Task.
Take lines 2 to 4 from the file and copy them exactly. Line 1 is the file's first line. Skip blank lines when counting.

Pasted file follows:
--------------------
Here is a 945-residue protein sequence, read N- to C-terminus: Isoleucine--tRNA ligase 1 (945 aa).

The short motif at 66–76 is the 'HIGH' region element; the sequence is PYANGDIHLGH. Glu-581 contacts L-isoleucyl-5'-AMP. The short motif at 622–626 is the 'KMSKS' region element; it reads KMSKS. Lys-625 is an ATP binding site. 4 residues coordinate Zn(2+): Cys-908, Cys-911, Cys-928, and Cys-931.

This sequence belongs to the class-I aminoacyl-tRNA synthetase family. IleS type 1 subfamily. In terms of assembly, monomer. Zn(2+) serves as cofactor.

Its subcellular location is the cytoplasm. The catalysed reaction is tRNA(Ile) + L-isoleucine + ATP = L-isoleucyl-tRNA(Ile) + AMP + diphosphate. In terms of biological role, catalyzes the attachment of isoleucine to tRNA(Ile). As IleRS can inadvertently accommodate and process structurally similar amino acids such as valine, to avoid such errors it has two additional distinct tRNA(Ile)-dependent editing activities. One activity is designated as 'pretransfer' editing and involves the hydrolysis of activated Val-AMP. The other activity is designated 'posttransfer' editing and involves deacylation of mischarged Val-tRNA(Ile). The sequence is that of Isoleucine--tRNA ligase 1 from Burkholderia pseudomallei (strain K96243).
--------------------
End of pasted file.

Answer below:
The short motif at 66–76 is the 'HIGH' region element; the sequence is PYANGDIHLGH. Glu-581 contacts L-isoleucyl-5'-AMP. The short motif at 622–626 is the 'KMSKS' region element; it reads KMSKS. Lys-625 is an ATP binding site. 4 residues coordinate Zn(2+): Cys-908, Cys-911, Cys-928, and Cys-931.

This sequence belongs to the class-I aminoacyl-tRNA synthetase family. IleS type 1 subfamily. In terms of assembly, monomer. Zn(2+) serves as cofactor.

Its subcellular location is the cytoplasm. The catalysed reaction is tRNA(Ile) + L-isoleucine + ATP = L-isoleucyl-tRNA(Ile) + AMP + diphosphate. In terms of biological role, catalyzes the attachment of isoleucine to tRNA(Ile). As IleRS can inadvertently accommodate and process structurally similar amino acids such as valine, to avoid such errors it has two additional distinct tRNA(Ile)-dependent editing activities. One activity is designated as 'pretransfer' editing and involves the hydrolysis of activated Val-AMP. The other activity is designated 'posttransfer' editing and involves deacylation of mischarged Val-tRNA(Ile). The sequence is that of Isoleucine--tRNA ligase 1 from Burkholderia pseudomallei (strain K96243).